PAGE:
A recent decision of the Fair Work Commission (FWC) found that an employee unfriending a coworker on Facebook contributed to a finding of workplace bullying, expanding the impact of employees' social media conduct on employers once again.
This decision—particularly in the context of the proposed introduction of the "dislike" button by Facebook—emphasises the need for employers to ensure that appropriate standards of conduct are upheld in the workplace and also on employees' personal social media accounts where there is a link to the employment relationship.
Ms Roberts, a property consultant, made 18 allegations of bullying against colleagues, Principal and Co-Director of VIEW, James Bird, and Sales Administrator, Lisa Bird. The alleged negative behaviour towards Ms Roberts led her to leave VIEW and contributed to her being consequently diagnosed with depression and anxiety.
The FWC upheld eight of the allegations, which included repeated unreasonable behaviour towards Ms Roberts aimed at belittling and humiliating her. The Commission also held that Ms Roberts' reputation with clients was deliberately damaged, she was treated differently to other employees and her time spent in the office was often made miserable.
This decision is unique in that Ms Bird's action of "unfriending" Ms Roberts on Facebook following an argument, combined with the other incidents of poor behaviour, contributed to the bullying finding. The FWC stated that the action "evinces a lack of emotional maturity and is indicative of unreasonable behaviour".
The FWC also found that if Ms Roberts had remained employed there was a risk that the bullying would have continued and that, despite VIEW introducing a new anti-bullying policy, Mr and Mrs Bird demonstrated a lack of understanding about the nature of bullying and its effects.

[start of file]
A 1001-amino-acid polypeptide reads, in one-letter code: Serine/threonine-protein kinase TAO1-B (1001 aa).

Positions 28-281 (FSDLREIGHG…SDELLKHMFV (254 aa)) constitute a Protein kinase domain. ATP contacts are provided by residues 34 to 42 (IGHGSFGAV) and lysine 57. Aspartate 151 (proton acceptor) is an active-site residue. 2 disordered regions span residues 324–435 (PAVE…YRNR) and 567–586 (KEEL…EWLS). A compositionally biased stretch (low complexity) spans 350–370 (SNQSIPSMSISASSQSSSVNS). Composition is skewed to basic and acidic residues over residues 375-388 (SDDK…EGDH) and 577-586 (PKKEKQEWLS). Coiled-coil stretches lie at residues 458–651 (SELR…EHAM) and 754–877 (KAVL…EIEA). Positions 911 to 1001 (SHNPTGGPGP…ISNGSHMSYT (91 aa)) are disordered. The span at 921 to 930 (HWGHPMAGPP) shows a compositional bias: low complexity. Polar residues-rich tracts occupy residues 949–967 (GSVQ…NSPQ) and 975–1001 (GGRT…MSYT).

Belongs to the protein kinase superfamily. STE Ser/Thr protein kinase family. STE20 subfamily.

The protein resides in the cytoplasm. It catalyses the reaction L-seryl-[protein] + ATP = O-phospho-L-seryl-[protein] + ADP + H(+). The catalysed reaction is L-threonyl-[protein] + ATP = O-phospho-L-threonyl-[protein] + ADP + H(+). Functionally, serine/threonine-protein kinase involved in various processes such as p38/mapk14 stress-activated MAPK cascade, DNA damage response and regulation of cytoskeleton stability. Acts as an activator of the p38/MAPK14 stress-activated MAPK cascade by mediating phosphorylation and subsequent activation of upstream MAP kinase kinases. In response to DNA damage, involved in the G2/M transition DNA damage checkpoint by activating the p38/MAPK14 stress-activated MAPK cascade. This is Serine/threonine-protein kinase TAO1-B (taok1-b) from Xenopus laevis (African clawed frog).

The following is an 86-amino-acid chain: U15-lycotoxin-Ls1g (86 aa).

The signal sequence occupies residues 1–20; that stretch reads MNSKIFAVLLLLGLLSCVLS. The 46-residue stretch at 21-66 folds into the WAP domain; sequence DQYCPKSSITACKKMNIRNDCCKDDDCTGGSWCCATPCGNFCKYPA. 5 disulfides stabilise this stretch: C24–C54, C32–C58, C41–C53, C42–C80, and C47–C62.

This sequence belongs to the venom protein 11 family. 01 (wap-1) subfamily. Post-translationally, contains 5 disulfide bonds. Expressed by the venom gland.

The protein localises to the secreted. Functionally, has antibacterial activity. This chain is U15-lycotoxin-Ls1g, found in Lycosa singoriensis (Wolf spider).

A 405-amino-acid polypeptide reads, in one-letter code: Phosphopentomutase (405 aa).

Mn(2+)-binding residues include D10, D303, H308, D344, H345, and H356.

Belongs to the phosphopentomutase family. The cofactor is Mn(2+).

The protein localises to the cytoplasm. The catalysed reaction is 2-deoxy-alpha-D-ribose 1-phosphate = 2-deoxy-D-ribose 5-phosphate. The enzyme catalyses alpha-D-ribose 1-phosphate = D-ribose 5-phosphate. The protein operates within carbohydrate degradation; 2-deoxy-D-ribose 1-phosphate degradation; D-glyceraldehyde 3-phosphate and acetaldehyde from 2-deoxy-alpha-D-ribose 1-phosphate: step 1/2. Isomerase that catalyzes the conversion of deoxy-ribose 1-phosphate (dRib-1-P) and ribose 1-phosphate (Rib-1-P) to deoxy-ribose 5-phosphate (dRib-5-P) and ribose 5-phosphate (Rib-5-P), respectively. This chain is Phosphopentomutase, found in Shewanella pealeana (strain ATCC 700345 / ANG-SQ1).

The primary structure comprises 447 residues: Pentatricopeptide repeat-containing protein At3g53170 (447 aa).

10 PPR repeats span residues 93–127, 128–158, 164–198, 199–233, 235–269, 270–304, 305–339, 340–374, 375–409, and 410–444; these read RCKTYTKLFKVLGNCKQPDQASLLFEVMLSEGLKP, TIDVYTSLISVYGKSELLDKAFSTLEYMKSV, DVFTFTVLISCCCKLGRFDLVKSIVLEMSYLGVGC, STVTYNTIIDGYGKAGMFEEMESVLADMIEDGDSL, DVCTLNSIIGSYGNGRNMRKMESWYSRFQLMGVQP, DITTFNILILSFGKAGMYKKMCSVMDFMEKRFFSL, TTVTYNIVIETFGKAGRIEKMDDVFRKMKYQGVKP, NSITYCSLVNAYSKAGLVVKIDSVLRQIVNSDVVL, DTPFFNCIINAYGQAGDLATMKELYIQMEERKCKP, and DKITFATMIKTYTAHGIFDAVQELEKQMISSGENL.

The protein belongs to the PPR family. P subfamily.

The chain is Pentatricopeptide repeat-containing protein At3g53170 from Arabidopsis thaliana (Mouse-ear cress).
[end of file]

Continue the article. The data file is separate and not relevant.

The FWC issued a stop bullying order to the VIEW workplace. However, the specific details of the order are yet to be announced.
How will this affect you?
This decision indicates that the behaviour of employees on their personal social media accounts can affect the employment relationship. It clearly demonstrates the need for businesses, both large and small, to have an appropriate social media policy in place that covers personal social media activities that could affect the employment relationship.
The purpose of a social media policy is to educate workers on the appropriate use of social media in conjunction with employment and to set boundaries on the extent it can be used within a workplace. These types of policies are most effective when employees are regularly reminded of the policy and given the opportunity to confidentially report potential breaches.
It is also necessary to highlight to employees that action taken on social media can constitute bullying and/or harassment, even if it occurs outside ordinary working hours.
The personal nature of social media platforms means that direct monitoring by employers is difficult. However, as this case demonstrates, senior employees and managers must be particularly wary of the effects of their behaviour on social media.
Although the "unfriending" action was not the only conduct that led to the finding of bullying, it does raise some cause for concern regarding what this means for employers' responsibilities in the growing social media space.
It is important for employers to be proactive to reduce conduct on social media having an impact on the workplace. We recommend:
- implementing a social media policy
- updating your bullying and/or harassment policy to confirm that action taken on social media can constitute inappropriate behaviour
- ensuring employees and managers are aware of, and understand, the policy
- monitoring the workplace for compliance with the policy
- taking action to address any breaches, and
- if a dispute arises in the workplace—to encourage employees to stop and think before taking any action on social media.